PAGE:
Trauma Theory

The second pillar of the Sanctuary Model is a group of shared values.  These values are a commitment to non-violence, growth and change, social responsibility, emotional intelligence, democracy, open communication and social learning.  Children and staff attend monthly training sessions to learn to practice our values.  A commitment to non-violence is the foundation of these values.  While bad things can ‘just happen’ in life, the trauma that our kids experienced was perpetrated on them by others.  Communities that adopt the Sanctuary Model, work hard to ensure that children and staff enjoy physical, emotional, moral and social safety.  Such an environment is essential to healing.

The 7 Commitments

The second pillar of the Sanctuary Model is a group of shared values.  These values are a commitment to non-violence, growth and change, social responsibility, emotional intelligence, democracy, open communication and social learning.  Children and staff attend monthly training sessions to learn to practice our values.  A commitment to non-violence is the foundation of these values.  While bad things can ‘just happen’ in life, the trauma that our kids experienced was perpetrated on them by others.  Communities that adopt the Sanctuary Model, work hard to ensure that children and staff enjoy physical, emotional, moral and social safety.  Such an environment is essential to healing.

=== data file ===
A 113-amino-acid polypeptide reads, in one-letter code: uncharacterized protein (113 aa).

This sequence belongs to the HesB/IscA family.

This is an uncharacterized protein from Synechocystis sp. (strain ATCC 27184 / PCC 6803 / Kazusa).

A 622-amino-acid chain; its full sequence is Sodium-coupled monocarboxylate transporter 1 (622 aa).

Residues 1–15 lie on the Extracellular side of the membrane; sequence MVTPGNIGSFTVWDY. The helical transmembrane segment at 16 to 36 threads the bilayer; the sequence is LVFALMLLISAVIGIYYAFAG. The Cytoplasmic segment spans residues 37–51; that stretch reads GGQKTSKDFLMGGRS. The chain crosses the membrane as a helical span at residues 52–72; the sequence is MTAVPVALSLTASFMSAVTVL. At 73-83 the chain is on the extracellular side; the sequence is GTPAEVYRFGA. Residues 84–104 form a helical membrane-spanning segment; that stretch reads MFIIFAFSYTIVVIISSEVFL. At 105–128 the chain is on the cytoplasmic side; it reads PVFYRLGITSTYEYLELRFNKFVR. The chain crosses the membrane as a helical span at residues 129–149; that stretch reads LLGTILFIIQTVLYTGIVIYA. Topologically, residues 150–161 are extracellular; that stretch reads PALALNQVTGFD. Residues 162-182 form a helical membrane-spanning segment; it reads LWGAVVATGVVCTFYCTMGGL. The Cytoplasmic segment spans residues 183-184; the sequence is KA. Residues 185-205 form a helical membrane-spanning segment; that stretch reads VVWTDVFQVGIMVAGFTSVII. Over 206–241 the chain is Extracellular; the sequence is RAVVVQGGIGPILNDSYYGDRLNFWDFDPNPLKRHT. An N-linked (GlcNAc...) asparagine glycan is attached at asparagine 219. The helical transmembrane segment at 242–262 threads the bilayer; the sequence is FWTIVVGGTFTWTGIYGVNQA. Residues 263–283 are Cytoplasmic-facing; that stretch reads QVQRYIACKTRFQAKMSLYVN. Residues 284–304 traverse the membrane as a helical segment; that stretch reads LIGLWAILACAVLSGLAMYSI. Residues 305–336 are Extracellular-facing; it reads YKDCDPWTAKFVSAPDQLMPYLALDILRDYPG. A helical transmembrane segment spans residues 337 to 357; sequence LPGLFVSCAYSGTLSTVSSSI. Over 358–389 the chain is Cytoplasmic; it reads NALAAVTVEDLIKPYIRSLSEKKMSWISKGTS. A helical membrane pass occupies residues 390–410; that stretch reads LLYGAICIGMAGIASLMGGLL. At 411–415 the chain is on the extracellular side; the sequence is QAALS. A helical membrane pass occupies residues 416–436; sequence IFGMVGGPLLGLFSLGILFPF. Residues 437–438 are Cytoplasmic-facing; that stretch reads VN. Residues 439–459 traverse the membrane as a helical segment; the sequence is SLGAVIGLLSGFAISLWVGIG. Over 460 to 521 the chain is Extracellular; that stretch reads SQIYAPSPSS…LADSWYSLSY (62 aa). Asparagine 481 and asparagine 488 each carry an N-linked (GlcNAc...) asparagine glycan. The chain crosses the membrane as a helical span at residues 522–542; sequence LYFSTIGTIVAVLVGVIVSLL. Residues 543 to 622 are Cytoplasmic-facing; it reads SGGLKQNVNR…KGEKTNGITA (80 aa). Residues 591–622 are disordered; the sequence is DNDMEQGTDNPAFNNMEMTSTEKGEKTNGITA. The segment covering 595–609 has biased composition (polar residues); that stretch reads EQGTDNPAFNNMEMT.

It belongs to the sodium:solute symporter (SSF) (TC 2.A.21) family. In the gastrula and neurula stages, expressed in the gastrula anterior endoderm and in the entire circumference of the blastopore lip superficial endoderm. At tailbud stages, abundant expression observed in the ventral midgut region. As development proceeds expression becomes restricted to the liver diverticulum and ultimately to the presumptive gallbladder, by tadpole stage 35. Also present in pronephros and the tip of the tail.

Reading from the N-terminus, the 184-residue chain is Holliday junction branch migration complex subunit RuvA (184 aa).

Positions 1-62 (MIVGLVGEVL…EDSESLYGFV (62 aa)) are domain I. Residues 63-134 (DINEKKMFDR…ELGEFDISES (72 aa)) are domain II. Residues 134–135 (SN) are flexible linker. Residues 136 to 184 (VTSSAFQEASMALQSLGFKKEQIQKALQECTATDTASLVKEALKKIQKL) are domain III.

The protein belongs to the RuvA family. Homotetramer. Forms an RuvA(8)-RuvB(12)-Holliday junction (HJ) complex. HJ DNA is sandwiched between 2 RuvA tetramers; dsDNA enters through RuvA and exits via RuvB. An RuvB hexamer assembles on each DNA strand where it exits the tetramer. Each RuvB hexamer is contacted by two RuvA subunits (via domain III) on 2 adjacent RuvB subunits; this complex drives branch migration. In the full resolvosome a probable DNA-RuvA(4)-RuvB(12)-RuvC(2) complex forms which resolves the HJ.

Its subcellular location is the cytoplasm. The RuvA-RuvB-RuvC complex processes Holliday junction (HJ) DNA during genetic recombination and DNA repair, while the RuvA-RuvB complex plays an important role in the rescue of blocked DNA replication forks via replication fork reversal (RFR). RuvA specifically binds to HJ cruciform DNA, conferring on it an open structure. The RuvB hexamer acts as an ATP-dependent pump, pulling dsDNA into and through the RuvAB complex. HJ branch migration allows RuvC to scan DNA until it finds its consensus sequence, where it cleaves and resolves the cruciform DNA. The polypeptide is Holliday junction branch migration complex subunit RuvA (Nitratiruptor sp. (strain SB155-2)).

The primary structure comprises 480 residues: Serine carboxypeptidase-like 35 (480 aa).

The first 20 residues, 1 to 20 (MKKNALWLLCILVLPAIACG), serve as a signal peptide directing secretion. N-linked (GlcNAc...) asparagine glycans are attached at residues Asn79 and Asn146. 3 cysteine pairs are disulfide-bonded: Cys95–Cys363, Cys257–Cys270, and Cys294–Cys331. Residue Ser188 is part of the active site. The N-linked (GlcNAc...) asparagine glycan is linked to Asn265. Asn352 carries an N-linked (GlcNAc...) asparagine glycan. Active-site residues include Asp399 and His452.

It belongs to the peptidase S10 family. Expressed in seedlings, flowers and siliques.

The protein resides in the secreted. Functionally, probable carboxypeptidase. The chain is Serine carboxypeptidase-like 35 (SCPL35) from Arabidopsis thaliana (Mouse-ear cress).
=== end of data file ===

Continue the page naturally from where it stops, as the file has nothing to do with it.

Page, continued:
S.E.L.F.